For my second semester of the Library as Research Lab’s Assessment in Student Learning Lab, I did an independent study project, advised by Dr. Beth Yakel, surrounding some of the preliminary results of the survey that our lab conducted in the fall of 2019. This project, while giving me a chance to learn more project management and technical skills, also taught me a valuable lesson outside of these skills: the importance and necessity of patience during self-motivated research work.
In this work, I paired external demographic data about survey participants with a specific question from the survey itself (find my project poster here). While the survey data was something I had direct access to as part of the lab, the other demographic data that wasn’t generated by our survey was stored in various university data sources, and required extra steps to ethically access and use. While I planned on these extra steps in order to ensure ethical and equitable data use when embarking on this project, I hadn’t considered how this would impact the actual timeline of my research project.
The work on an independently-motivated project as an offshoot of my work in the Assessment in Student Learning Lab taught me so much about managing the moving parts of a research timeline that involves incorporating data from external sources. My productivity style is very self-motivated, and I initially felt stalled by the portions of my work that hinged on things that I couldn’t control. Although I understood the necessity of the procedures put in place to equitably access data sources, I often felt frustrated early on in this process. However, the assessment librarian I worked with on this project, Dr. Craig Smith, was really helpful in encouraging me during this process. I feel very grateful for his help in navigating the various systems and procedures for getting the data I needed. Understanding more about the repositories and databases from which I was getting data, and the reasons for the access procedures, will certainly help me in my future research, as well.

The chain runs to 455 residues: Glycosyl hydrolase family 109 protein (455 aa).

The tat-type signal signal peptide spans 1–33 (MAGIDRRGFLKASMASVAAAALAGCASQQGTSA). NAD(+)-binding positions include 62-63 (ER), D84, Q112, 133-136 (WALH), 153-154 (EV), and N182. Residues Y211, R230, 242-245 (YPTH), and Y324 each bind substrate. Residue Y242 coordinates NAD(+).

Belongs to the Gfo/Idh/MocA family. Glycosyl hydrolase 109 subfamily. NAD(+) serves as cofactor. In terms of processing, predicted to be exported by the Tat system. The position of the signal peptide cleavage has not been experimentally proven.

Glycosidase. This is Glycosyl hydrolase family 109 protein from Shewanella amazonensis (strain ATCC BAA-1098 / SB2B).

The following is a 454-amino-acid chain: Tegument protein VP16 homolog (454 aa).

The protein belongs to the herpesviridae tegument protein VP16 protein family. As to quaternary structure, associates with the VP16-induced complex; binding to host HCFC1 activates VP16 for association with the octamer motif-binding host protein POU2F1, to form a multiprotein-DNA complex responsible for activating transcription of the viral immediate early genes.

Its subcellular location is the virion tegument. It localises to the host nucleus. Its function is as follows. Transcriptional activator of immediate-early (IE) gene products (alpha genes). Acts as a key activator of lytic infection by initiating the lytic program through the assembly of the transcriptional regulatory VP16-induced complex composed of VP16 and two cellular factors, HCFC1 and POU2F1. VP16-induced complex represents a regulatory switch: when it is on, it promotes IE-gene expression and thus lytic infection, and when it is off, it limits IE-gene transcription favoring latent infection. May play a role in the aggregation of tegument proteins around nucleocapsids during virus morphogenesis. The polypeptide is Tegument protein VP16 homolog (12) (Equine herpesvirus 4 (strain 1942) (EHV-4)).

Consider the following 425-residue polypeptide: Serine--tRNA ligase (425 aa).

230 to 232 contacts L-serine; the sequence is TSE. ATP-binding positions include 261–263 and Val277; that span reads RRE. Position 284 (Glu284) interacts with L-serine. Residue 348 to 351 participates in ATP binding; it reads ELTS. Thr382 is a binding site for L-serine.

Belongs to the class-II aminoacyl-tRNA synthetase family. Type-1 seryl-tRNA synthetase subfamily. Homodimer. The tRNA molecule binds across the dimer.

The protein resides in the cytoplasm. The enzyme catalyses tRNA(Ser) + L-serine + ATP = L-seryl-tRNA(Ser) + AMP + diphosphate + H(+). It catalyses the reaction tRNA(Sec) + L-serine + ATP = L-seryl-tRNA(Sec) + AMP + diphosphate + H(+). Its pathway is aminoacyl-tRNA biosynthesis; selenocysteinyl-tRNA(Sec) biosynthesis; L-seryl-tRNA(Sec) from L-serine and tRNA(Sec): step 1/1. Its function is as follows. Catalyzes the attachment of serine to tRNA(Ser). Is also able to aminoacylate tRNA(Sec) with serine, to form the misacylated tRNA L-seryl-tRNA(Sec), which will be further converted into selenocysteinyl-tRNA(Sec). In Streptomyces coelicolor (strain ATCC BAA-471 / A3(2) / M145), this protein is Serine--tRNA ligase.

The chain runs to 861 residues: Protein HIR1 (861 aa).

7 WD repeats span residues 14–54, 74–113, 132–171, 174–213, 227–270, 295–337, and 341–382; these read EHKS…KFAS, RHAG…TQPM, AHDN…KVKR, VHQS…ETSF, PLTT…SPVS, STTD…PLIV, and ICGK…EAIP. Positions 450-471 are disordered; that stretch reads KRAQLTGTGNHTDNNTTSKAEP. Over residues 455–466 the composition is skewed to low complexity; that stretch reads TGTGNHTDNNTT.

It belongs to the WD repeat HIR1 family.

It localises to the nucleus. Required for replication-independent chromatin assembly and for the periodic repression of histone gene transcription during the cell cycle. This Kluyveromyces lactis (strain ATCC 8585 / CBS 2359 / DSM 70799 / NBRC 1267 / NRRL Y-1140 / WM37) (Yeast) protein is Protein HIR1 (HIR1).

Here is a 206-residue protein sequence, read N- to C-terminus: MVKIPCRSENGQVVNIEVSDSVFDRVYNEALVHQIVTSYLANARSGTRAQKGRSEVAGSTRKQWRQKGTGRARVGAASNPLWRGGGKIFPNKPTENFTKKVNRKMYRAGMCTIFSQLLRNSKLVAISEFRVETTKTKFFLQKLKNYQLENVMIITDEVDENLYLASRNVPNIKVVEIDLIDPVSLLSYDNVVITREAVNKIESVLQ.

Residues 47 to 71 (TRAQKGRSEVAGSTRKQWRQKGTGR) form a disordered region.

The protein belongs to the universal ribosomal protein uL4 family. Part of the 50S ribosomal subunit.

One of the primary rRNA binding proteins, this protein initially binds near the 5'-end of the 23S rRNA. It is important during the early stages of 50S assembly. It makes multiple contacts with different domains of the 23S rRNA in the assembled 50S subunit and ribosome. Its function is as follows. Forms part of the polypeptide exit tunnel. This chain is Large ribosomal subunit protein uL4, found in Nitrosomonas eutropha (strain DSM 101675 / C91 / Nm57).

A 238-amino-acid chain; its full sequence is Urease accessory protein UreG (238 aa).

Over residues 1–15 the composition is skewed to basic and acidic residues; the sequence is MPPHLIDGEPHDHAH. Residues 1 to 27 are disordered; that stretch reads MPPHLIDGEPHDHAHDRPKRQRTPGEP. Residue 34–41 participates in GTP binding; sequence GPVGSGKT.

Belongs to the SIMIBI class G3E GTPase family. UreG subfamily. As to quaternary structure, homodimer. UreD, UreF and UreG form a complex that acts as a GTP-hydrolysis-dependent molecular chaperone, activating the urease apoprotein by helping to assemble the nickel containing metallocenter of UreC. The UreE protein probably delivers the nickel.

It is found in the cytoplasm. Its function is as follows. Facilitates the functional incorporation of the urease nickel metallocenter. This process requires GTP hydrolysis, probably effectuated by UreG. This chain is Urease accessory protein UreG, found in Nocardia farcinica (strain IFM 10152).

As I navigated the components involved in gathering and analyzing data for this project, I was able to understand how to manage my time amidst research pieces that were not always in my control. It taught me how to use my time in different ways, and to restructure my timeline to adapt to changes in the research process. Above all, this independent study taught me patience and the necessity of flexibility in all situations, which is a lesson I will value in my future career.
Julia Maxwell is a recent MSI grad interested in digital scholarship and learning in academic libraries. She is also a design management fellow at the UM Center for Academic Innovation.